Monica Doyle: So I do think that everyone will agree that the genie is out of the bottle on telemedicine. And I think there's likely no going back. Patients relied on it. They liked it. It worked. Providers who may have been reticent in the past, had no choice, but to convert. And I think they ended up becoming more comfortable with it. So I think we'll use that more for triage and ambulatory care, and we'll also likely start to transition to using more remote monitoring in the home to avoid hospitalizations, and those observation type cases. I think from a patient perspective, it's really a double edged sword. Healthcare providers, right, have always been among the most trusted professionals, but that sentiment is even higher now, as they have been elevated to the status of heroes or even superheroes as they risk their lives on the front lines during the pandemic. But there's also a perspective now that a healthcare setting is potentially a dangerous place and it may be for the foreseeable future. We're seeing this with low volume of ED visits and a drop in discharges for MIS and stroke, which you know, is really what everyone is thinking is the next health crisis. So one of the things we really have to do now is to convince our patients that it's safe to seek healthcare, and that it's potentially more detrimental to them in the long term, if they avoid screenings, diagnostic procedures, and treatment. So that that's really how we see the next six months moving forward.

Diane Webber: Yeah. And I imagine your marketing communications experts are probably very helpful in trying to get those ever so important messages out so people can resume care and prevent as you said, other problems non-COVID related from lack of care. I'm going to go back to what you were saying about some of the forecasts that you've been doing and the scenario planning that you've been doing. And those are a couple of tools, but what data sources, resources, or tools have been really helpful to you for planning and forecasting the new and hopefully even better normal?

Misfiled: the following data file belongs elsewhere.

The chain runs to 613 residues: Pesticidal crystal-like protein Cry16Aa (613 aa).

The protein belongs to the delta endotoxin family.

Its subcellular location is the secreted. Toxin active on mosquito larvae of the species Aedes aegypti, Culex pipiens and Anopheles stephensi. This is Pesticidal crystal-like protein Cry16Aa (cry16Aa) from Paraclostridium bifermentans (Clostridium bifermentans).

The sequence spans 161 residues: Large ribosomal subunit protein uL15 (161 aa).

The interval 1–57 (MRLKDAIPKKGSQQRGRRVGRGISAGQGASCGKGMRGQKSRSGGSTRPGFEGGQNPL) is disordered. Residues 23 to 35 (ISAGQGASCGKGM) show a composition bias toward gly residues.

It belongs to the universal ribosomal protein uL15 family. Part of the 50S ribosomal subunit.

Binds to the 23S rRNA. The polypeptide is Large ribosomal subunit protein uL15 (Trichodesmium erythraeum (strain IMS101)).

Monica Doyle: Yeah. So that's a great question. And this has been tough since what much of what we as planners have relied upon in the past is premised on historic utilization and historic consumer behaviors. And really, you know, all that is up in the air. The economic impact the changes that we just talked about in what consumers will anticipate from us in the future, make this all our crystal balls very murky right now. This is a transformational event for every industry, not just healthcare. So we think that the healthcare recovery will move in tandem with national and regional economic recovery. So we're being much more creative in looking at leading indicators like unemployment rates, the rate of the uninsured, consumer confidence with utilizing other services like visiting restaurants or museums, and even looking at mobility data to see, you know, how much are people venturing outside of their homes. So we're evaluating a number of tools that are commercially available from vendors as well as utilizing a demand model that we had developed over the last 18 months and seeing if we can adapt that with some of these inputs. So we'll be able to forecast demand on a more, almost real time basis, more in like the next three months, as opposed to looking as we typically do with one, three, or five year forecast.

Diane Webber: Wow. That sounds great. What a creative use of other data sources. Talk a little bit more about the demand model that you came up with. What thought went into that before this all happened?